A.I. [Advanced Industry]

1

The noise was deafening, and the fact that it was merely punctuated hardly helped. Blasts of white noise, low hisses, bangs and rumbles coalesced into an arrhythmic, distorted idea of a Futurist symphony. In the rough centre of all this, Tine5 paced around the machine – he liked to think of it as his machine, even if it wasn’t – and watched it twirl and thrash its processes. Oh, and it was still his machine, even if it was utilising techniques he couldn’t begin to understand. All he did was check what the machine was doing against what it was allegedly meant to do. That, and curse the lag on his ocular Membranes. He had complained about that several times already, and got nowhere.

#Tine?#

#Seg?#

#How’s it going?#

#Fine… I think.#

Somewhere in the distance – quite possibly kilometres away – a low, flatulent blast rolled across the landscape, overloaded the Membranes and hit Tine as a stuttering, tremolo bass blast.

#I just wish I could be doing something more useful. This feels kinda…#

#Basic?#

#Yeah.#

#Ah, I dunno. You need to get into the rhythm of it. The routine. There can be something quite… well, at least time-consuming, about it. And c’mon, it’s quality control, it’s not like it’s unimportant.#

Seg was right, he decided. Tine looked down the line, where he could see flashes of light in the distance, lasers and lights glowing and flickering. The attacks of each noise cut into his Membranes, and it was really starting to annoy. He looked around for Seg, spotted him, and pointed to his ears.

#I should get these changed. Are yours working?#

#Yeah, mine are fine. And seriously, you’re not obliged to work as you are. I’d sort it. Oh, and it’s lower-right hand icon to release the backup.#

Tine jabbed said icon, which prompted a small unit, shaped like a briefcase on its side, to rush out of the machine’s base and settle into a steady orbit around its parent device. He made his way through the mass of other machines, ducking under the bridges that raised the conveyer belts above head level, and then, taking the stairs that led up to an unfixed mezzanine platform, reached the senior supervisors’ area.

#Got terrible lag on the Membranes – can anyone help with that?#

#Sure.#

He felt and heard the incessantly loud stutterings and clicks fade as he turned to face the factory floor. Apparently, there were dozens of these places across the Astrostate, hiring thousands of people, and it all had something to do with Outergalactic Combat and the Order of Knight Scientists. That was all the outside nation had been told about this project – oh, that, and the fact that it was important. But what was it? It was it. That was the only answer these supervisors on the mezzanine could give.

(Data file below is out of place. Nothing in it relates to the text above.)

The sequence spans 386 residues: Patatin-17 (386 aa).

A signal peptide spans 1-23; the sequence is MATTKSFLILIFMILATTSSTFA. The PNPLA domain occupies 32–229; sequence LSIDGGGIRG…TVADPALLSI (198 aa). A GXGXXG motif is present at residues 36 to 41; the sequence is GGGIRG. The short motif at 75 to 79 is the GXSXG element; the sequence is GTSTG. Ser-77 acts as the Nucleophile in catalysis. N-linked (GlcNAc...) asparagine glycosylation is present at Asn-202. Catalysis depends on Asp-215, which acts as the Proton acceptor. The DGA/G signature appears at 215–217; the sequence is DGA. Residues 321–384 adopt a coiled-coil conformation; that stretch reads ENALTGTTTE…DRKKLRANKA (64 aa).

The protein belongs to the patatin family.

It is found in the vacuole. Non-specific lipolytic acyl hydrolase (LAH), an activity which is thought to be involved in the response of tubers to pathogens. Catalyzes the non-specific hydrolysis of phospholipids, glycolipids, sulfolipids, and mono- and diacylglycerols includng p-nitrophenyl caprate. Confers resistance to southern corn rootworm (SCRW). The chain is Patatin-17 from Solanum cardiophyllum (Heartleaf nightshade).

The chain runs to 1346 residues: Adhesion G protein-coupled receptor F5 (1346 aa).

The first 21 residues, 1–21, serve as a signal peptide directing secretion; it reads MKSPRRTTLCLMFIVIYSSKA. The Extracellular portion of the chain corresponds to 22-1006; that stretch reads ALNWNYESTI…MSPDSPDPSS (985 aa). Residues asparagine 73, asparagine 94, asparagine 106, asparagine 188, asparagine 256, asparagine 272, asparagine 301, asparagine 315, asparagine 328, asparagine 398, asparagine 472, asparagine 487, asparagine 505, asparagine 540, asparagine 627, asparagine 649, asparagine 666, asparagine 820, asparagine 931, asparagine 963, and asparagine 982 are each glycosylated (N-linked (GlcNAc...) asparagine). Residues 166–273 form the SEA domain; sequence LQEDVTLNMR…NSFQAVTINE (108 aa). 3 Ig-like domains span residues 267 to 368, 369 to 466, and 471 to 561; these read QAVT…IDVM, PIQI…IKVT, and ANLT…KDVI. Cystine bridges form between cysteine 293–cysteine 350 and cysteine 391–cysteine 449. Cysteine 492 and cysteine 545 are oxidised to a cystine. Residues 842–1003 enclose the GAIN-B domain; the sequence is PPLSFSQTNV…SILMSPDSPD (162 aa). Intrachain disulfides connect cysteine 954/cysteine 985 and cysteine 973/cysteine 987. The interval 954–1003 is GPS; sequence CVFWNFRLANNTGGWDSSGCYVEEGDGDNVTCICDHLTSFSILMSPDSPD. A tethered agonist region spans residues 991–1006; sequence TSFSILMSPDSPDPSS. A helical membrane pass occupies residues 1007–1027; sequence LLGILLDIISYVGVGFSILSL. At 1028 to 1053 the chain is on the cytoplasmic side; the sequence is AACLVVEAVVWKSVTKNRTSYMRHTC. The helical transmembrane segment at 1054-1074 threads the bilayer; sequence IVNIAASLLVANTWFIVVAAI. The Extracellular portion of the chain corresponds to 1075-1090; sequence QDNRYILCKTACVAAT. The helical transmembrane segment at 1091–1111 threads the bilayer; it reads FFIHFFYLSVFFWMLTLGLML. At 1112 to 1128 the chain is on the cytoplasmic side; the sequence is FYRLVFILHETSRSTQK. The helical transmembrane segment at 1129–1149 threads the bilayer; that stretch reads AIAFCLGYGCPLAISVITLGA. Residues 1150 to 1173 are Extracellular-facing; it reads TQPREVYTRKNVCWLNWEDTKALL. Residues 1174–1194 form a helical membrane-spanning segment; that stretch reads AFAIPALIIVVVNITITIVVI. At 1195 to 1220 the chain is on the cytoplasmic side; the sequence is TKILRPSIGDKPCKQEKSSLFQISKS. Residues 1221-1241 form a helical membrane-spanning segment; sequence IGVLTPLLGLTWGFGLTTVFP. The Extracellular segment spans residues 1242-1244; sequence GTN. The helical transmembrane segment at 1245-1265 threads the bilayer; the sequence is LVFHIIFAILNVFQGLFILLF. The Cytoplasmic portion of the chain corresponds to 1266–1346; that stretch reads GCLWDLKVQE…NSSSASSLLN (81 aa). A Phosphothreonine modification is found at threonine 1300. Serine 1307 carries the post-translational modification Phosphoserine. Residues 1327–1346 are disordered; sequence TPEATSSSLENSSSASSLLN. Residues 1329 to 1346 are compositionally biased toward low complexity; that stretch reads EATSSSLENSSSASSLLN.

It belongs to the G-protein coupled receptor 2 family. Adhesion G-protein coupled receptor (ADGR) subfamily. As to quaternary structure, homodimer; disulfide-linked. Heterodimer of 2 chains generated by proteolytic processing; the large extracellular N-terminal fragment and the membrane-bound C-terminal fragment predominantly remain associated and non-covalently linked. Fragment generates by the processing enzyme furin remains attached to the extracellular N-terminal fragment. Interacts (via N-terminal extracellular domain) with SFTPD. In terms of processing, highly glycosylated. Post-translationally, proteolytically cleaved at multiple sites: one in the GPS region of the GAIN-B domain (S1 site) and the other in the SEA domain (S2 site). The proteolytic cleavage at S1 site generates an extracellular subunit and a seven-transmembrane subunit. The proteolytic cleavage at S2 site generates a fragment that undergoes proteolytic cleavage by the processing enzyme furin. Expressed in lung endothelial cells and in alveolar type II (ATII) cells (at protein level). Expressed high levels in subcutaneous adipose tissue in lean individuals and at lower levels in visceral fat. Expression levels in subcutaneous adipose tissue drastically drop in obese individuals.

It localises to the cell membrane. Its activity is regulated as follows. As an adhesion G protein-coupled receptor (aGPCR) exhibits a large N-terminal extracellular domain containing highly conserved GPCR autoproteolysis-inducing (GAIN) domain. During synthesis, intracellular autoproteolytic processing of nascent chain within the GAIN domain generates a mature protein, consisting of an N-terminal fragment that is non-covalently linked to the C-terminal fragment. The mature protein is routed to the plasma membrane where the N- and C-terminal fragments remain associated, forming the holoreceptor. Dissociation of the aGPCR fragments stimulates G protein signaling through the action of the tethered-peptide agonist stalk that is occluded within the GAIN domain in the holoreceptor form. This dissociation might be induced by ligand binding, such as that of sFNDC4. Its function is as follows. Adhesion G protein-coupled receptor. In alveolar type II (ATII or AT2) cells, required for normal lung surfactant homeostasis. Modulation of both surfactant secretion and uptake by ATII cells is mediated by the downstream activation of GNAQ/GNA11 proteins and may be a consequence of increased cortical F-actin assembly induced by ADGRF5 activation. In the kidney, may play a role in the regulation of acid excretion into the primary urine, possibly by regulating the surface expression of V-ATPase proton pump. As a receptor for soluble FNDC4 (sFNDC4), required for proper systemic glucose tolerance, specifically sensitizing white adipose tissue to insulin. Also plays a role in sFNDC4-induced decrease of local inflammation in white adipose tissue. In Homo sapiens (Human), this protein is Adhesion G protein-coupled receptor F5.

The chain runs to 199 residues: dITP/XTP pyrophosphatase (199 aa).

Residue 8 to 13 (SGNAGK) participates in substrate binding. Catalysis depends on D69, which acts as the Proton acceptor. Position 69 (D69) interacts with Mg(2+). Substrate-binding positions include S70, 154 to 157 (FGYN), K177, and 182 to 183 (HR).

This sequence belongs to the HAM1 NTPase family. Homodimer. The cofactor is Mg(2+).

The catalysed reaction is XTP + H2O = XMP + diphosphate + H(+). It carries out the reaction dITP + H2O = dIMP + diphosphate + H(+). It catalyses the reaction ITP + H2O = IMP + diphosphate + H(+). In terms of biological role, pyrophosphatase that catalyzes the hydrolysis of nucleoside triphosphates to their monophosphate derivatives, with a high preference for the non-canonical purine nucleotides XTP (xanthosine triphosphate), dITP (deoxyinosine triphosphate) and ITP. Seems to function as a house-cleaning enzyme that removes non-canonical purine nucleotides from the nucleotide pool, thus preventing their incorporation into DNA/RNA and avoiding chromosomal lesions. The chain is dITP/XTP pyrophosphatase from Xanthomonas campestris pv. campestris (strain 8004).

So what were they planning, O.C. and the Order? What could possibly, Tine thought, require this many individuals? They had hired before, subcontracted before, outsourced before – but never on this level. It bothered him. He was sure that, if nothing else became clear, everyone in the room was about to have their lives changed in ways they could never figure out. Surely they had a right to know?

#Hey, Tine, I like hard work too – I could watch it all day.#

#Fuck you, douchebag.#

Ah, he thought, the joys of the truly classless society. Except, of course, that class meant power, power meant knowledge that others weren’t privy to, and O.C. had that. Surely, he thought, I have to investigate?

#…#

He headed down the stairs and bounced around plans, brainstorming with himself.

2

att/brane was perhaps the most unconventional city in the Astrostate Damocles – perhaps within the entire Qareen Confederacy, although no such hypothesis would ever be tested; no researcher, how dedicated and resilient, would ever bother to trawl through enough tourist guides and census reports to come close to doing so.

In any event, att/brane was also known as the Ephemeral City; like some sort of cross between a giant magical carpet and a commune, the place had no buildings, only forcefields and Membranes that were frequently thrown up at a moment’s notice, which meant that perfectly clear streets could wind up cluttered or outright blocked, and major routes could end up dissolved over time, and then re-carved out from an entirely different entry route.

In the midst of this city, Yenye found herself surrounded by friends, but not necessarily by allies.

#Seriously, Outergalactic Combat are just a bunch of know-it-all fuckers who don’t give a shit about the rest of this country.#

#Ah, c’mon, Renji-#

#No, really, Yenye. When have you even seen any of those people? Who knows what the fuck they’re even doing?#

#They just put up about three dozen factories, actually. Took about half a million Idlers out of status.#

#Yeah, well… <trailing non-signal>#